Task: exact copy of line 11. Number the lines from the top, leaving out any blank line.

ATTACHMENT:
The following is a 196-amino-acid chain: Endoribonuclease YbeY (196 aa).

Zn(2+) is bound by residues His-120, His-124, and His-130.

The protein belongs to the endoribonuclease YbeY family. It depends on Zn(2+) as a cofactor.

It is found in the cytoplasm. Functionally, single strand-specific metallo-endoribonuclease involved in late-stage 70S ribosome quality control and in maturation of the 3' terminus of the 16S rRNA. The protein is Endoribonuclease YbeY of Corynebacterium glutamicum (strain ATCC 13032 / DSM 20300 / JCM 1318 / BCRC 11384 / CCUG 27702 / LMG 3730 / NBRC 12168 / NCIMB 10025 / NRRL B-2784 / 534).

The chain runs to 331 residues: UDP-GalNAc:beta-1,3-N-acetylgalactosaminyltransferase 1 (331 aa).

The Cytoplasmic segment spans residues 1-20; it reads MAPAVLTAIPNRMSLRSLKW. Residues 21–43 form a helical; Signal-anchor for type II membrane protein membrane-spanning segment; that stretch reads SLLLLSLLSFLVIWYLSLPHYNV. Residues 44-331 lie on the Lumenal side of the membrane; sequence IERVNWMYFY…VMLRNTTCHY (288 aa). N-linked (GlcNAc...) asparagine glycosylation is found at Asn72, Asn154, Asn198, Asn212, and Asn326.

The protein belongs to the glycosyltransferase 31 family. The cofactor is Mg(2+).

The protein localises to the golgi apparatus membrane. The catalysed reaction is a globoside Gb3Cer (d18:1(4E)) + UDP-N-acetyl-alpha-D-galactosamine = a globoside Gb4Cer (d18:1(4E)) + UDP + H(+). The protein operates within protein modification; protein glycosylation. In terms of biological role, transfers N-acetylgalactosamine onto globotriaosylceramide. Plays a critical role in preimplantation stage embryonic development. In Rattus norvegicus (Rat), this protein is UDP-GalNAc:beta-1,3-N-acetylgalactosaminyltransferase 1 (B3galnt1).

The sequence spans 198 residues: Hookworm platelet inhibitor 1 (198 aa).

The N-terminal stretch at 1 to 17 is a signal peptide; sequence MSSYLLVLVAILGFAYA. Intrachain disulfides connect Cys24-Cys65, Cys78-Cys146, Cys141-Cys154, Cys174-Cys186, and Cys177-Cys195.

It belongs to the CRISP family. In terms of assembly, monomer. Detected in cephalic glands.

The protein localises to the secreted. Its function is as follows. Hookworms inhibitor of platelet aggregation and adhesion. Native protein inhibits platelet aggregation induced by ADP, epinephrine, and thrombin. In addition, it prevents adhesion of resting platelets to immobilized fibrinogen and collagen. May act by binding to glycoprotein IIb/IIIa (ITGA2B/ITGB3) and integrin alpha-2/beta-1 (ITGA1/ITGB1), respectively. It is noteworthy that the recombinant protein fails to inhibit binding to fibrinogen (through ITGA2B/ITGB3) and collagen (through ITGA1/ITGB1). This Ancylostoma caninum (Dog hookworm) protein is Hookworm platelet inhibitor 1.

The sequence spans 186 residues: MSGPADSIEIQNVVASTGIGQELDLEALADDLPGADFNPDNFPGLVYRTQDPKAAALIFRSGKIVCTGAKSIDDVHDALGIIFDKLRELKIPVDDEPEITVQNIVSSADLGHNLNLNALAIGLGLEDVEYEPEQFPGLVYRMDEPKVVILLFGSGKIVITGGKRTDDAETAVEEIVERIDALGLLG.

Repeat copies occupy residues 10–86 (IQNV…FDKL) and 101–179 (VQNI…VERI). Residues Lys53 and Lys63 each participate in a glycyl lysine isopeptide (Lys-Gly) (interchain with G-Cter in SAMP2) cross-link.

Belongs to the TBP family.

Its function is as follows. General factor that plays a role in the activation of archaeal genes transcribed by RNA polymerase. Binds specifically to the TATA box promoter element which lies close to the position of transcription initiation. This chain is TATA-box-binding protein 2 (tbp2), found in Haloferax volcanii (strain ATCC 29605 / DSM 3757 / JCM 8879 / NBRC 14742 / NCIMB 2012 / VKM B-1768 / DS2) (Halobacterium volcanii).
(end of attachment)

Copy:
It belongs to the CRISP family. In terms of assembly, monomer. Detected in cephalic glands.